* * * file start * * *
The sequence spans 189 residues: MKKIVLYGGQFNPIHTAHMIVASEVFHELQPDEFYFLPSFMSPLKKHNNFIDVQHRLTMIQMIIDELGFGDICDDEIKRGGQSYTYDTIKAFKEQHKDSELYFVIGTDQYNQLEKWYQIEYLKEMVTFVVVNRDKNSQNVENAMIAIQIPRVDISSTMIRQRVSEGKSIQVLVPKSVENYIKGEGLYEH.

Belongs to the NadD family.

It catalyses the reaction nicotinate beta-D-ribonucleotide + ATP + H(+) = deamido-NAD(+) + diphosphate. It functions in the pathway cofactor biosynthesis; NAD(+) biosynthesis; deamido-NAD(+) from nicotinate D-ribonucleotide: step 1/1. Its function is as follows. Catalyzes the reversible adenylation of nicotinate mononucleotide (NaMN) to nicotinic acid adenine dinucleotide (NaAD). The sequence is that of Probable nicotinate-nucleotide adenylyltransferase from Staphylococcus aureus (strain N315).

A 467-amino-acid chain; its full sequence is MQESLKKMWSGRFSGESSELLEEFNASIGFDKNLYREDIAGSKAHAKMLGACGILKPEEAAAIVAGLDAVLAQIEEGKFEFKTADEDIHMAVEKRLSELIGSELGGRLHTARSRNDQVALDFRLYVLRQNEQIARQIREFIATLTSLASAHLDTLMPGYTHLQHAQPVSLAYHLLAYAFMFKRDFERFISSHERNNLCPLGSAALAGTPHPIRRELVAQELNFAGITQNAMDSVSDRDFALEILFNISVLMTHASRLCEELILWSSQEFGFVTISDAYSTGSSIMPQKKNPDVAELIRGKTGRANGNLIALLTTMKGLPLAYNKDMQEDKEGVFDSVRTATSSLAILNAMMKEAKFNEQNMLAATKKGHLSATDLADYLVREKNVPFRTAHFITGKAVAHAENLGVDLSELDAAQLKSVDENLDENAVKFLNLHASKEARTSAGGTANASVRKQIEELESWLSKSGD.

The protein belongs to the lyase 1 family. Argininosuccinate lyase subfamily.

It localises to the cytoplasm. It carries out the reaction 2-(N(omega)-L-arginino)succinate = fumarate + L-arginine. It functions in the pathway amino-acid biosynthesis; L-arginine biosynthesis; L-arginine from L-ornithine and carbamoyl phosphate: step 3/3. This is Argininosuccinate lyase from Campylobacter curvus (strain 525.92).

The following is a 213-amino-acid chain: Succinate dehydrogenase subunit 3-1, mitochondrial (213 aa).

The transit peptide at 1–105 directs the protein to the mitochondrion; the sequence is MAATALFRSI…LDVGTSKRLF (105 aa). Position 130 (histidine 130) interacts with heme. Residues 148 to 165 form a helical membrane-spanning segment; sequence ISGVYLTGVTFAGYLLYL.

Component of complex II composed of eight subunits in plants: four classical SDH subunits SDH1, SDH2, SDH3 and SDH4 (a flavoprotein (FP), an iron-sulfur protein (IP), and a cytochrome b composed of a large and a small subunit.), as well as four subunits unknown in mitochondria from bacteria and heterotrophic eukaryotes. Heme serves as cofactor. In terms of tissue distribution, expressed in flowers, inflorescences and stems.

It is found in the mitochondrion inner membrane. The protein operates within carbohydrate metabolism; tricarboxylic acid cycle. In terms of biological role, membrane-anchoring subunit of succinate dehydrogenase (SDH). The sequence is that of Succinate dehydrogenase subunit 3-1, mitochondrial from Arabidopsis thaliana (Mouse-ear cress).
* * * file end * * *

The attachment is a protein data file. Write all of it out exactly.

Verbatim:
The sequence spans 189 residues: MKKIVLYGGQFNPIHTAHMIVASEVFHELQPDEFYFLPSFMSPLKKHNNFIDVQHRLTMIQMIIDELGFGDICDDEIKRGGQSYTYDTIKAFKEQHKDSELYFVIGTDQYNQLEKWYQIEYLKEMVTFVVVNRDKNSQNVENAMIAIQIPRVDISSTMIRQRVSEGKSIQVLVPKSVENYIKGEGLYEH.

Belongs to the NadD family.

It catalyses the reaction nicotinate beta-D-ribonucleotide + ATP + H(+) = deamido-NAD(+) + diphosphate. It functions in the pathway cofactor biosynthesis; NAD(+) biosynthesis; deamido-NAD(+) from nicotinate D-ribonucleotide: step 1/1. Its function is as follows. Catalyzes the reversible adenylation of nicotinate mononucleotide (NaMN) to nicotinic acid adenine dinucleotide (NaAD). The sequence is that of Probable nicotinate-nucleotide adenylyltransferase from Staphylococcus aureus (strain N315).

A 467-amino-acid chain; its full sequence is MQESLKKMWSGRFSGESSELLEEFNASIGFDKNLYREDIAGSKAHAKMLGACGILKPEEAAAIVAGLDAVLAQIEEGKFEFKTADEDIHMAVEKRLSELIGSELGGRLHTARSRNDQVALDFRLYVLRQNEQIARQIREFIATLTSLASAHLDTLMPGYTHLQHAQPVSLAYHLLAYAFMFKRDFERFISSHERNNLCPLGSAALAGTPHPIRRELVAQELNFAGITQNAMDSVSDRDFALEILFNISVLMTHASRLCEELILWSSQEFGFVTISDAYSTGSSIMPQKKNPDVAELIRGKTGRANGNLIALLTTMKGLPLAYNKDMQEDKEGVFDSVRTATSSLAILNAMMKEAKFNEQNMLAATKKGHLSATDLADYLVREKNVPFRTAHFITGKAVAHAENLGVDLSELDAAQLKSVDENLDENAVKFLNLHASKEARTSAGGTANASVRKQIEELESWLSKSGD.

The protein belongs to the lyase 1 family. Argininosuccinate lyase subfamily.

It localises to the cytoplasm. It carries out the reaction 2-(N(omega)-L-arginino)succinate = fumarate + L-arginine. It functions in the pathway amino-acid biosynthesis; L-arginine biosynthesis; L-arginine from L-ornithine and carbamoyl phosphate: step 3/3. This is Argininosuccinate lyase from Campylobacter curvus (strain 525.92).

The following is a 213-amino-acid chain: Succinate dehydrogenase subunit 3-1, mitochondrial (213 aa).

The transit peptide at 1–105 directs the protein to the mitochondrion; the sequence is MAATALFRSI…LDVGTSKRLF (105 aa). Position 130 (histidine 130) interacts with heme. Residues 148 to 165 form a helical membrane-spanning segment; sequence ISGVYLTGVTFAGYLLYL.

Component of complex II composed of eight subunits in plants: four classical SDH subunits SDH1, SDH2, SDH3 and SDH4 (a flavoprotein (FP), an iron-sulfur protein (IP), and a cytochrome b composed of a large and a small subunit.), as well as four subunits unknown in mitochondria from bacteria and heterotrophic eukaryotes. Heme serves as cofactor. In terms of tissue distribution, expressed in flowers, inflorescences and stems.

It is found in the mitochondrion inner membrane. The protein operates within carbohydrate metabolism; tricarboxylic acid cycle. In terms of biological role, membrane-anchoring subunit of succinate dehydrogenase (SDH). The sequence is that of Succinate dehydrogenase subunit 3-1, mitochondrial from Arabidopsis thaliana (Mouse-ear cress).